composed fcroup of 600 delegate, ap- because that will fully taken care given you and nothing would be
portioned among the various branches nf their church papers. taken front you that you had brains
of Methodism according to member- Impressions and Ohnrrvatioa. la s- enough to utilize. That Is all that
ship. i eral. any Individual or race should ask
It is not surprising that a delega-1 It is quite certain that the trip as for any where. Just a "Square Leal."
mm oi mis cia. wouia oring ogetn.
cr a considerable number of the ablest
minds of the present century. Church-
....... u.uu,aLfi n, iiiiu iviiii-
nent men and women In various walks
f life.
There were able discussions onMeth-
,nU .... .1 1 i. ...... j ......
which were enlightening and edify-
iiik. ine quosuon or social justice the countries miernauy ana me oum- ana respected contriDutors to tne corn
was approached with open mind. There paratlvely small area of occupation munlties In which he lives, because
were able speeches on the part of all for so many separate governments will of his phenomenal progress In edu
races and it Is certain that a better for some years yet make competition cation, morals, religion and material
understanding is inevitable. The mat- and economic disputes inevitable es-, hoMlni's.
ter of forMs-n missions was laid upon pecially when we consider the weak. Return Voaa-e.
w " ' iio.i in ua never umun avnu int) ui-
llmate union of Methodist Churches as
wcll as Proti it.anUsm in general has
been carried forward at least anoth.
er step.
Our delegate, of color took active
part in ail the sessions and reflected
they represented. The delegates of too
de-
. J
the
"The
a mean meinoaiat church who
llvered addresses were Bishop I
tjoppin, ur. it. k. Wright, and
n-rita, Tllahnn P.nnln mnl.. .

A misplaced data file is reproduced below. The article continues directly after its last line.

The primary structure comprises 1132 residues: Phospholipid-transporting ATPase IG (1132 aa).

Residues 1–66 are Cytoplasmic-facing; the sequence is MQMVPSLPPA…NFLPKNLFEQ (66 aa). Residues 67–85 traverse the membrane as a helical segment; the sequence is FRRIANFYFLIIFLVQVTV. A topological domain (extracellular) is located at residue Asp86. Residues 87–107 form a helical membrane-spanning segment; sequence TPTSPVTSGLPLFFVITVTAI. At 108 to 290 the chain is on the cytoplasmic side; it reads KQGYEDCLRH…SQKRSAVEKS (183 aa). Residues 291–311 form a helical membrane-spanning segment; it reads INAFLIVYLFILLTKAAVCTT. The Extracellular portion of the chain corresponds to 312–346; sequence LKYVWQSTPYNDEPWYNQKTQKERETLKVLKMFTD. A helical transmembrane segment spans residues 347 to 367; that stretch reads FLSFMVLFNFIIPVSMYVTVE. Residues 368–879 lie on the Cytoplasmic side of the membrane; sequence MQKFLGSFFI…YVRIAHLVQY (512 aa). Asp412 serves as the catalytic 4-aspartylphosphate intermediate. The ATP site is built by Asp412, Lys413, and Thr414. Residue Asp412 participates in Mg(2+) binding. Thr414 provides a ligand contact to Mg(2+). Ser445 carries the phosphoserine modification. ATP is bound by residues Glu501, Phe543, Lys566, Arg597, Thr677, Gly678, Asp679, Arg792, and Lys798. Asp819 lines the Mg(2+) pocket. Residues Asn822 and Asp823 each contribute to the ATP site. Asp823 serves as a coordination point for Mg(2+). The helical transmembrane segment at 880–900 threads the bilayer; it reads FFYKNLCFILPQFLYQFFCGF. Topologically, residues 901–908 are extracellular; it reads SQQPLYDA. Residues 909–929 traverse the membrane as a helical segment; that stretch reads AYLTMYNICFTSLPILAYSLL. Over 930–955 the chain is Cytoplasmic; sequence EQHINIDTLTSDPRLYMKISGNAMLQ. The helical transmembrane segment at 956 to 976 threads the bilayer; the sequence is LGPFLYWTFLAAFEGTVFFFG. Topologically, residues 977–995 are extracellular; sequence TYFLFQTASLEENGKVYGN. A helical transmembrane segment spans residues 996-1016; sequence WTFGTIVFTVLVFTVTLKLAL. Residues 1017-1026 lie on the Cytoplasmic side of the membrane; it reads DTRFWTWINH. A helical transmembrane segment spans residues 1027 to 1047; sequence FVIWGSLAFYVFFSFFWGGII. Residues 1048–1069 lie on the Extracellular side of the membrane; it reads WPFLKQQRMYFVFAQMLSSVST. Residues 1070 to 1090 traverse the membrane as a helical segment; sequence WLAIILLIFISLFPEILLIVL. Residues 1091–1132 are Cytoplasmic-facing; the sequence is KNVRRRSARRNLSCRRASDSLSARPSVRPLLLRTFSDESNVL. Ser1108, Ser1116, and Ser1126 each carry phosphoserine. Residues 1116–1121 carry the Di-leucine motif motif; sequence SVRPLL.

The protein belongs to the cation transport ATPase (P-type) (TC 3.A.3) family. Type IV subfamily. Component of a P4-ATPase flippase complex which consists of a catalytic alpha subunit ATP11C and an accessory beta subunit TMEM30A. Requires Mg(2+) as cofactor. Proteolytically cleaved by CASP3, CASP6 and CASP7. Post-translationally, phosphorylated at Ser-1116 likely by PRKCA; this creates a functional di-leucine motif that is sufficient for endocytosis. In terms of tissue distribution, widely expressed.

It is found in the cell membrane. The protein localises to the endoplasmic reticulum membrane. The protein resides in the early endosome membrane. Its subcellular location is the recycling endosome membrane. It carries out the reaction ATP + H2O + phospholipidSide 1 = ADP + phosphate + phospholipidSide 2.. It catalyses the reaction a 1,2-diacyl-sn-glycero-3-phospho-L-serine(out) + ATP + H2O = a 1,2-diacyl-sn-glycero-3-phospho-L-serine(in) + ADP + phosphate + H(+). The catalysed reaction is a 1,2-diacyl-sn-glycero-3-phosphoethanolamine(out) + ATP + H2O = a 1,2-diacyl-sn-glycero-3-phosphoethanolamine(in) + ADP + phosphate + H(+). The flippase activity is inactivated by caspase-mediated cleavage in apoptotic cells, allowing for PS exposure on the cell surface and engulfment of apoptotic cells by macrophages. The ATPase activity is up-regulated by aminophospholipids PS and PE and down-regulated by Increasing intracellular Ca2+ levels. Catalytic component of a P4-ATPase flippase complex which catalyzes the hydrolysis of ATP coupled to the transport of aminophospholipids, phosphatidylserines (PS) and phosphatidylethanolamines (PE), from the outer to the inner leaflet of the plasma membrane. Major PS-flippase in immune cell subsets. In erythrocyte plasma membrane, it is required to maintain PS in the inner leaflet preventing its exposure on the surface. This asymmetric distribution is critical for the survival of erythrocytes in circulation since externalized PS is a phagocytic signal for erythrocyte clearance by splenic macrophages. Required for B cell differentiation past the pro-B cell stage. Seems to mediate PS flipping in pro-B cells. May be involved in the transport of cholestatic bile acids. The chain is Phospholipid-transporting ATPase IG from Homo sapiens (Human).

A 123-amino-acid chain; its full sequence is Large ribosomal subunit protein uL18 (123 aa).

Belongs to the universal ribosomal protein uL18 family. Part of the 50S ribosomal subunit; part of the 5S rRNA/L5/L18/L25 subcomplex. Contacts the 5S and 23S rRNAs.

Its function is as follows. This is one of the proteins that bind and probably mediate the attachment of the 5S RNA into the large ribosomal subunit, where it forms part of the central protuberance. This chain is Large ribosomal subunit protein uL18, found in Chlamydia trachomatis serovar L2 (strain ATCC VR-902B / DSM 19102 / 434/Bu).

.a-if. , t L.w r-
vi-iiv iu a ii u . iiuiii - inn viiuiuh- 1
Wright on "Social Morality." The
,,',ii. nn 'n,. nh..nv. t...
Peoplo." All the delegates generally
entered into the discussions. Bishop
A. J. t:arev aenvered an
on the part the American
ed In the fight for national
Hl,hi, O H Smith nrnalde
the impoitunt sessions and was our
representative on the Business com-
mlttee. Blshoo J. H. Jones and Dr.
(i. W. Allen officiated at two main
n A' a TanlrartM
end Dr. J. R. Hawkins delivered -
dresses on . inter-racial orotnernuoa
distinguished member, or our group
who took active part In various ways
were Blshcp W. H. Head, John Hurst,
W. D. Jo.mson and Dr.. Ooppln, I.
A. White, J. B. Bell, H. N. Jf ew.ome,
C. E. Allen. W. S. Scarborough, Mr.
J. H. Watson and Mesdames John
Hurst, W. H. Heard and J. H. Wat-
Some Important function of the con.
ference were the official bauiuet at
ference were the official bauiuet at
'the Hotel Cecil, one of the lai Test In
London. Cie Masonic Reception t City
I NATIONAL FUNERAL TO BE
HELD ARMISTICE DAY.
Unidentified Hero of World Southern Syncopated Orches
War to be Buried With High-'tra. Loses Members When
est Honors. Ships Collide.
Washington, D. C.,' Oct. 27. The
most Impressive and solemn military j Damaged by one vessel in a dense
funeral In the history of the United fog off the southwest coast of Scot
States will be that held In Washing- hand and then sunk by another com-
ton and at Arlington cemetery, wo. ng to her aid was the fate early
vember 11th, the third anniversary of this morning of the Laird line steam
the signing of the armistice. This fun- er Rowan, plying between Glasgow
eral ceremony will mark the burial of
of the- War department, the selection i Aboard the Rowan was the Amerl
must be made so as to preclude any j can Southern Syncopated Orchestra,
possibility of future identification as composed largely of New York players,
as to the name, the rank, organize-1 who had been touring this side of
tlon or Service of the Unknown dead. . the water alnen 1!)19 One rif the men
or the battlefield upon which he fell.
' Th
.. x..,..
e quartermaster Ueneral will de- the sea was Pete Robinson, the drum- "!" ei"n-a action caused cum-
. .vered the call and . completed the
, At that hour the -body will be moved I work of rescue as far as It was pos
to ,he amphitheater at the Arlington slhle.
Na,lnal Cemetery. The body wilt bel. The Clan Malcolm, which rammed
ldron' Wtt8